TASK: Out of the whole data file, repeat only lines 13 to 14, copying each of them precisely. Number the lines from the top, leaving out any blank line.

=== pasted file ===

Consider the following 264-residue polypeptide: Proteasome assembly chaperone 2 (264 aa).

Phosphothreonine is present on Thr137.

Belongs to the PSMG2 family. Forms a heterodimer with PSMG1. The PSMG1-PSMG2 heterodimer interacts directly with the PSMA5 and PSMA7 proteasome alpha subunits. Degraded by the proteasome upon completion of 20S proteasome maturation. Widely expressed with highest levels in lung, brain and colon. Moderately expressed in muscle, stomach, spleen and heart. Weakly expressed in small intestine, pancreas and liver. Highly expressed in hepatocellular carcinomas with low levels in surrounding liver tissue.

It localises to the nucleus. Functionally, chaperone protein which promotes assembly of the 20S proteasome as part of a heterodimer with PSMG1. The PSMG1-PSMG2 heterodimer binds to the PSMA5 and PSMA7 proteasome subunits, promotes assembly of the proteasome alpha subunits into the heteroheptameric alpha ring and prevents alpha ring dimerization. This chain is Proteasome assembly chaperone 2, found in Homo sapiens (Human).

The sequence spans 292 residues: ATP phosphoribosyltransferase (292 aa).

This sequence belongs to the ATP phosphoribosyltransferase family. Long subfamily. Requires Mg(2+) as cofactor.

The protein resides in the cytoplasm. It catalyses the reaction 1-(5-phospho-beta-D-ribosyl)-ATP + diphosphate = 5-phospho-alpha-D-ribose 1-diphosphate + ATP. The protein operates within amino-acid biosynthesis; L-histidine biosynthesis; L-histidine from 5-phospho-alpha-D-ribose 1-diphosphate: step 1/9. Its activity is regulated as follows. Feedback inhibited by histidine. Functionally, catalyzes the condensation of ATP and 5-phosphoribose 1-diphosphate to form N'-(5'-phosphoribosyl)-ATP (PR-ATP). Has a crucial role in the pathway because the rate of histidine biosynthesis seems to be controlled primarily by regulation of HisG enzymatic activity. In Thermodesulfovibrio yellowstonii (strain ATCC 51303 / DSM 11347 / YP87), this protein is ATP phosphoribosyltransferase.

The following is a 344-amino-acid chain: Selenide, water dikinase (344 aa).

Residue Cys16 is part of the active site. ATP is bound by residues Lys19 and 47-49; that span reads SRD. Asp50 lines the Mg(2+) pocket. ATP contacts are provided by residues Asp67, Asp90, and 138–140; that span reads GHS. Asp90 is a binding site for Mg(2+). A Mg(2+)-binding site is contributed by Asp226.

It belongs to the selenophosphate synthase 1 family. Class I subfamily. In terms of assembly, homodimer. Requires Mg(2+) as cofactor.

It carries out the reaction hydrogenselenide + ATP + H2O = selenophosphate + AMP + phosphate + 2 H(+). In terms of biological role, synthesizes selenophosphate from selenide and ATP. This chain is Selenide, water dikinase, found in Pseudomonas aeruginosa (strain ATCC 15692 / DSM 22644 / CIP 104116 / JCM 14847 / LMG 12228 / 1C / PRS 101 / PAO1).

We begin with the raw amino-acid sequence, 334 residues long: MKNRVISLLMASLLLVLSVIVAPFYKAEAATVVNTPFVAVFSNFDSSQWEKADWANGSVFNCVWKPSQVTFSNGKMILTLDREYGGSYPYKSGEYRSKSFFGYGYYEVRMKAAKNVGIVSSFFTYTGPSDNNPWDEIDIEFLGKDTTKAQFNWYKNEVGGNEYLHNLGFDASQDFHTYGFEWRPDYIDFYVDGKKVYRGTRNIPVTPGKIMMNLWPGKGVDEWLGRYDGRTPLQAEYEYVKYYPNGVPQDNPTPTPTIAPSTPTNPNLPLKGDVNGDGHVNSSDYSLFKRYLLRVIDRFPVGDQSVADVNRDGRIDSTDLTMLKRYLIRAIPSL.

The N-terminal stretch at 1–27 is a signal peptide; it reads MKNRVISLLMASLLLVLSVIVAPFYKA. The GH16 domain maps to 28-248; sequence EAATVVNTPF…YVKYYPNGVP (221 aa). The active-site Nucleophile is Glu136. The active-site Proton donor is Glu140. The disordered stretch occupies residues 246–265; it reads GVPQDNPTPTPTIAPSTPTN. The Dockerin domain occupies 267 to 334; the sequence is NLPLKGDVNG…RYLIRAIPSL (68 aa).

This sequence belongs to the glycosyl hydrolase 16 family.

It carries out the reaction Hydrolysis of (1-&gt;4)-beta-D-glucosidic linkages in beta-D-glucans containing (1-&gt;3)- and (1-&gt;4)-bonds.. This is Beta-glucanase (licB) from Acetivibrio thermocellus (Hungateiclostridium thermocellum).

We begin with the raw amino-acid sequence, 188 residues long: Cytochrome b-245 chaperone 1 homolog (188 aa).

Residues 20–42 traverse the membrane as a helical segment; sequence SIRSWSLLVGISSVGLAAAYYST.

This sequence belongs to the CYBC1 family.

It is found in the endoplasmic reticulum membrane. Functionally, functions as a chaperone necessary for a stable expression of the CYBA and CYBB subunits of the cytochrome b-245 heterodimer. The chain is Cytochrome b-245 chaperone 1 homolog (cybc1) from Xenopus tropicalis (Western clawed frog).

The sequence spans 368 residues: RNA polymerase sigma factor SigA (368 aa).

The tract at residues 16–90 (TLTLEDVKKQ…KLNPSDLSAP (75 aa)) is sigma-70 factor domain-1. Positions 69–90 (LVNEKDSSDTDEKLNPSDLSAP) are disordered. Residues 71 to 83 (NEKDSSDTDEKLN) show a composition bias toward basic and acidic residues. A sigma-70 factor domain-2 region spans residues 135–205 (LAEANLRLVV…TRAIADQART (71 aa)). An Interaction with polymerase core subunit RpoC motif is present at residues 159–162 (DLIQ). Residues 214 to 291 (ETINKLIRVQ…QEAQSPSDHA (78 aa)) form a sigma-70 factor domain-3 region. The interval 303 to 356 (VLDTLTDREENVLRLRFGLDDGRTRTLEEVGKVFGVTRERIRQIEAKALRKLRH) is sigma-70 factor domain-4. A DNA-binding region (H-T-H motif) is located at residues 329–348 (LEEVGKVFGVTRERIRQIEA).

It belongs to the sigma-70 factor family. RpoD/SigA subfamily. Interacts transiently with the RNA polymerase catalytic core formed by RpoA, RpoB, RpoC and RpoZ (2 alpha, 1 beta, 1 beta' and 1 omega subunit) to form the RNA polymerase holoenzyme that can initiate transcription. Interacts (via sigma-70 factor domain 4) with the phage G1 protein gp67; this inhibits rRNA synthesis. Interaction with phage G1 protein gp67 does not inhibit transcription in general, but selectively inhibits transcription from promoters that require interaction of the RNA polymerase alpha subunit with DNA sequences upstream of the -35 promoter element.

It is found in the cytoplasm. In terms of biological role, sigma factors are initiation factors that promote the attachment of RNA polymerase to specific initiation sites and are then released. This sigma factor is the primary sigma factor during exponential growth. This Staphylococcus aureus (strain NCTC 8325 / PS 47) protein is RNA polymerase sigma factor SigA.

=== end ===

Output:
The N-terminal stretch at 1–27 is a signal peptide; it reads MKNRVISLLMASLLLVLSVIVAPFYKA. The GH16 domain maps to 28-248; sequence EAATVVNTPF…YVKYYPNGVP (221 aa). The active-site Nucleophile is Glu136. The active-site Proton donor is Glu140. The disordered stretch occupies residues 246–265; it reads GVPQDNPTPTPTIAPSTPTN. The Dockerin domain occupies 267 to 334; the sequence is NLPLKGDVNG…RYLIRAIPSL (68 aa).

This sequence belongs to the glycosyl hydrolase 16 family.